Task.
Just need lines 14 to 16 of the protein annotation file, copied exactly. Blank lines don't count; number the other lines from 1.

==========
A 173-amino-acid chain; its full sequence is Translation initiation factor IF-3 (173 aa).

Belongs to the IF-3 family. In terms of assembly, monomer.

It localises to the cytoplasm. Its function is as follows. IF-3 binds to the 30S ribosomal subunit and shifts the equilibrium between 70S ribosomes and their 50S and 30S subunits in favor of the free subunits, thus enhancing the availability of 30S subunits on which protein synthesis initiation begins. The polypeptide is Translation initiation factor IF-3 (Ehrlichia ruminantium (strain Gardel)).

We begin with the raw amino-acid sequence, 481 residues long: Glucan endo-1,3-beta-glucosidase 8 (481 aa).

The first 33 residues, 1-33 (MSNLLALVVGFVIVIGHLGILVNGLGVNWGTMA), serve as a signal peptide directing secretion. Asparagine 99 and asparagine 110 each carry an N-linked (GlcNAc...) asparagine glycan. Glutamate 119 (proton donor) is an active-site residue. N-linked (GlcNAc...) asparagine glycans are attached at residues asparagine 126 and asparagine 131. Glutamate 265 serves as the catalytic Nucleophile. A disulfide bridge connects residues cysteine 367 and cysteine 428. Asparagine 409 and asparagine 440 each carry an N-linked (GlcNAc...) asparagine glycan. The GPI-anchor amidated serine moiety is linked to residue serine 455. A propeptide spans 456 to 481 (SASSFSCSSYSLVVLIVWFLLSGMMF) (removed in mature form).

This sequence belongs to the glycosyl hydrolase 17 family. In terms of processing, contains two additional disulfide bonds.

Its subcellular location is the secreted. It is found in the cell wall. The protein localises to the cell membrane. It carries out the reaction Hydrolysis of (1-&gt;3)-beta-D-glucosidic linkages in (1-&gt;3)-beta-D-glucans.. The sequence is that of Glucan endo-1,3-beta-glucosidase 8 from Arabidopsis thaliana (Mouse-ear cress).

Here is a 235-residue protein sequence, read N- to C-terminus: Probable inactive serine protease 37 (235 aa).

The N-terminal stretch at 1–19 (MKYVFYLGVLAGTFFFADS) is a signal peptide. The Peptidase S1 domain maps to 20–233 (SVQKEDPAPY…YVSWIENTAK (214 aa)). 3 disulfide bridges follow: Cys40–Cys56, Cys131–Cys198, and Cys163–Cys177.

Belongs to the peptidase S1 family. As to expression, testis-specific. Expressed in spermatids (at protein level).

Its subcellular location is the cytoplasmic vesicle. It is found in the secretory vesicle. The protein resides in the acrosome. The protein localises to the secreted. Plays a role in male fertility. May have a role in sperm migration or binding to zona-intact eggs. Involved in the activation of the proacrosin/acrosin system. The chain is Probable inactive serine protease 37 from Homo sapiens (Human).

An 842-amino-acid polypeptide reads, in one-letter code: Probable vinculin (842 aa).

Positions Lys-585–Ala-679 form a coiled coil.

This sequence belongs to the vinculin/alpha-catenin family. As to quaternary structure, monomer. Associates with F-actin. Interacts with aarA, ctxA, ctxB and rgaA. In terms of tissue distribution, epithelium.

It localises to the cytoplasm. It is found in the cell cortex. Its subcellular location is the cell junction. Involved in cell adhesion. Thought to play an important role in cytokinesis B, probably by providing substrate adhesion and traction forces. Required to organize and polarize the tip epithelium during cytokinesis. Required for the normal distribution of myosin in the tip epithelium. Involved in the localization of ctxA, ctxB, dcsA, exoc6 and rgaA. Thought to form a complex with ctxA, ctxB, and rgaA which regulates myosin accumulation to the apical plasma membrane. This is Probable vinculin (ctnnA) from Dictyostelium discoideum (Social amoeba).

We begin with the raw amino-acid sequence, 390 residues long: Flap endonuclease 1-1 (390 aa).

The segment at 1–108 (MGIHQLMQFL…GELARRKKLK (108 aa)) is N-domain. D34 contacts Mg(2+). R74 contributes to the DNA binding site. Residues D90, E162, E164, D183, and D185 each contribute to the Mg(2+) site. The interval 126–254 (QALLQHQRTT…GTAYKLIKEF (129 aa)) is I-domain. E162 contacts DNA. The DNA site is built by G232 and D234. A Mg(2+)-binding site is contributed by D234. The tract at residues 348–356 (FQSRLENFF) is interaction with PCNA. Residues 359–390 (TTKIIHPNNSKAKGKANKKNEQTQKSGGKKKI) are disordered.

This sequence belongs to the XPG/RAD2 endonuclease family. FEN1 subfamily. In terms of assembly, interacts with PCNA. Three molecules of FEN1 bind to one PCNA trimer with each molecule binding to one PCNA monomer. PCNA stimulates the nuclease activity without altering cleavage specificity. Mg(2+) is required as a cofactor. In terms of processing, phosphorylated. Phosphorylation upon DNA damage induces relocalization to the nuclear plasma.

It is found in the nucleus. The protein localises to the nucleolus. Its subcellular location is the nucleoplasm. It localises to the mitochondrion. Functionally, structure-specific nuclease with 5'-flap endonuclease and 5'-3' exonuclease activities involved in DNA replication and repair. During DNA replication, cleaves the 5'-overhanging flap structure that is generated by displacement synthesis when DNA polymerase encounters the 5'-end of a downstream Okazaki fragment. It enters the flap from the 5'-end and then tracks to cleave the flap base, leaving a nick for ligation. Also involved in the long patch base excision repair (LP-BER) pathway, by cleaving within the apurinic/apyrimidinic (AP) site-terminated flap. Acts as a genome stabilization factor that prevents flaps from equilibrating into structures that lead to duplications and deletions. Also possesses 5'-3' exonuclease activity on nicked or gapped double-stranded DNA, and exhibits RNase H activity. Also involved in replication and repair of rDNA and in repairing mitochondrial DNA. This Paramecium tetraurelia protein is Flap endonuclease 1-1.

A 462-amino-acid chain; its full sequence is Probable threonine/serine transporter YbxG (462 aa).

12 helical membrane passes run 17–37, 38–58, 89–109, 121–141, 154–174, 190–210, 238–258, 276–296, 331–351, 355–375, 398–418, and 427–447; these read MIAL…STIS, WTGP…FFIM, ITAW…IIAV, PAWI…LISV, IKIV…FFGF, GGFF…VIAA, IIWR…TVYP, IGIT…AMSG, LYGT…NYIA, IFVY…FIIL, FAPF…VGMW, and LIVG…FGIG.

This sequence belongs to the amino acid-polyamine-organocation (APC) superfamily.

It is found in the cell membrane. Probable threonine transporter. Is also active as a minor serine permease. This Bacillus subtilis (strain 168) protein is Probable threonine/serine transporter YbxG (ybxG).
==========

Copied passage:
This sequence belongs to the vinculin/alpha-catenin family. As to quaternary structure, monomer. Associates with F-actin. Interacts with aarA, ctxA, ctxB and rgaA. In terms of tissue distribution, epithelium.

It localises to the cytoplasm. It is found in the cell cortex. Its subcellular location is the cell junction. Involved in cell adhesion. Thought to play an important role in cytokinesis B, probably by providing substrate adhesion and traction forces. Required to organize and polarize the tip epithelium during cytokinesis. Required for the normal distribution of myosin in the tip epithelium. Involved in the localization of ctxA, ctxB, dcsA, exoc6 and rgaA. Thought to form a complex with ctxA, ctxB, and rgaA which regulates myosin accumulation to the apical plasma membrane. This is Probable vinculin (ctnnA) from Dictyostelium discoideum (Social amoeba).

We begin with the raw amino-acid sequence, 390 residues long: Flap endonuclease 1-1 (390 aa).